Elizabeth Resnick has spent a career championing social issues through exhibits of posters. The most recent, which will open on Sept. 26 at the Massachusetts College of Art and Design, Women’s Rights Are Human Rights, comes with a catalog and message. I’m publishing this to ensure that you put it on your calendars. I asked Resnick to talk about the issues, the show and the impact on society. (For all the posters collected so far, go here.)
You’ve done exhibitions on many social issues. This, you’ve mentioned, is the last in your series. Would you say it’s the most important?
There were so many potent issues on display within my three previous poster exhibitions like: global politics; war and terrorism; environmental crises caused by man, and often linked to climate change; health crises (AIDS in particular); human rights abuses; gender politics; and the list goes on and on. “Women’s Rights Are Human Rights: International Posters for Gender-based Inequality, Violence and Discrimination” seeks to shine a spotlight on the issues, violence and discrimination women face; particularly timely given that women’s rights simply do not exist in so many countries, and even in first-world countries, women are still discriminated against in the workplace, in education, in equal pay for equal work, in health care coverage, and in family leave policies.
The idea that women did not have rights for so long under our constitution is crazy but true. What are the issues that come up most in your poster collection?
In collecting these materials, my thrust was to touch upon the most important (in my opinion) aspects of this discrimination and violence that many women face on a daily basis, starting with domestic violence and its acceptance as the norm in many cultures (including our culture), inequality of the sexes (and its abuses), gender and race discrimination, lack of equal pay. I sound like a broken record!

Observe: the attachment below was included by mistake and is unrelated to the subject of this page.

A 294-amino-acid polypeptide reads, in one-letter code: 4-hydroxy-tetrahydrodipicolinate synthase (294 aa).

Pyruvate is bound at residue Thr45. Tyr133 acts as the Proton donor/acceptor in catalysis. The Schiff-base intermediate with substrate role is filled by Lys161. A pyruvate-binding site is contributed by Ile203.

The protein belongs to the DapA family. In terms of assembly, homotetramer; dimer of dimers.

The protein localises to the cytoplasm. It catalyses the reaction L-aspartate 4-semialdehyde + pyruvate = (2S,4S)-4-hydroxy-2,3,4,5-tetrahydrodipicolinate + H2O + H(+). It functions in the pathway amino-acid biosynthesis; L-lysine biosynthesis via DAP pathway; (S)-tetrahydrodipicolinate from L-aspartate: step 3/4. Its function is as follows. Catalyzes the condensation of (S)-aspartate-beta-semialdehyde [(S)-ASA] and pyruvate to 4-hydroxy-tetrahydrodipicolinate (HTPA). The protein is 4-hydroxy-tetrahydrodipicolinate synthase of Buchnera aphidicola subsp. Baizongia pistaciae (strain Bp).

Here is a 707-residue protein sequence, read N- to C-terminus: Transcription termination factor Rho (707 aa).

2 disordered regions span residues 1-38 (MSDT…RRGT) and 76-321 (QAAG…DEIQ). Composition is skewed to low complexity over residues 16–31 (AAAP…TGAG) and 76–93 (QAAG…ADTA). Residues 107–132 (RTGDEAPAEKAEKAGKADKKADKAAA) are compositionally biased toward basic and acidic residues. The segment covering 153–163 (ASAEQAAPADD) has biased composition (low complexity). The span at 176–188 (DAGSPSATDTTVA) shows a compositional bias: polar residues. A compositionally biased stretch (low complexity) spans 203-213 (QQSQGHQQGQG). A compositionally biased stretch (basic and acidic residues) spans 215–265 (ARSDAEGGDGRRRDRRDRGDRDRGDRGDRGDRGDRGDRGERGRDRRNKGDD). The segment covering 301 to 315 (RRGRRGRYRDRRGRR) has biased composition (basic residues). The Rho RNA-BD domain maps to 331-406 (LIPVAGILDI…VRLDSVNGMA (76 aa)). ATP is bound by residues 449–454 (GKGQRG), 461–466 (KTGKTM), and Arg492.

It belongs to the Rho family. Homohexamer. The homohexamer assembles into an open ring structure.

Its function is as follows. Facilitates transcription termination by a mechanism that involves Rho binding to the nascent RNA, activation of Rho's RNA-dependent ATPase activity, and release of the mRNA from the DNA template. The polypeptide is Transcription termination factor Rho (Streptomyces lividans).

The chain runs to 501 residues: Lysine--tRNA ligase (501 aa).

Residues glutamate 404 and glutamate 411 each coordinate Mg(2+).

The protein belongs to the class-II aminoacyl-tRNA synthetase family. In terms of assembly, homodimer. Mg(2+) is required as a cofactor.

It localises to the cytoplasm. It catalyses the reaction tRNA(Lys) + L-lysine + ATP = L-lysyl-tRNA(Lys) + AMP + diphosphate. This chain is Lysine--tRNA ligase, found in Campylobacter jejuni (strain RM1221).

I’ve asked you this each time you do an exhibit: I know the exhibits are historical records of justice and injustice, but do they have a practical impact and outcome?
Exhibitions can be very powerful narratives. All cultures embrace stories/narratives to help “model” how we think and how we act. Consider the most popular TV shows or movies or plays or books that offer ways of thinking and acting that might not be “modeled” otherwise in people’s lives. Although exhibitions do not have the same reach as broadcast media, they can live on the internet, and I do make sure that all my exhibitions have a print component as a physical document when all broadcast and internet presence has moved on.
Every so often, a poster makes a difference in a discourse, either by supporting or opposing an idea, event or policy. I don’t want you to make Sophie’s Choice but which, say, three, do that for you in this grouping?
In curating/selecting previous poster work, I have had a tendency to include artist/designer responses, usually single caring women and men who feel compelled to have their say in the world in which they live. I started out in this manner for “Women’s Rights,” but quickly uncovered some amazing work being created by advertising agencies, many in Muslim countries, doing campaigns against gender violence: India-based Taproot Dentsu’s Abused Goddess campaign for “Save Our Sisters” is both smart as it is beautiful and unexpected. Sweden’s Volonaire campaign on FGM using the metaphor of a rose to explain three different methods imposed on girls and young women forced to suffer this mutilation. I also want to applaud designers Joe Scorsone and Alice Drueding for their “Fistula” poster, an effective visual explanation of this terrible violent act inflicted on innocent women caught up in their homeland’s civil wars, as if rape wasn’t enough pain to inflict.
What do you hope people will learn from this collection?
First and foremost, this will not be an easy experience for viewers. Even if the result is colorful, pleasing and aesthetic, the messages they carry cannot be distanced by gender or culture.
What do you want to do next?
I truly do not know. I will focus my time more on publishing. I have been researching women designers from the mid-20th century to bring their stories to light to inspire a new generation of young women seeking to work in this field.
Sept. 26–Oct. 29
President’s Gallery, Massachusetts College of Art and Design, Boston
(There will be an opening or closing with a program sponsored by AIGA Boston and MassArt. TBA.)
Sept. 9–Nov. 2
Cultural Center, San Luis Potosi, Mexico (part of the Mexican Poster Biennial)
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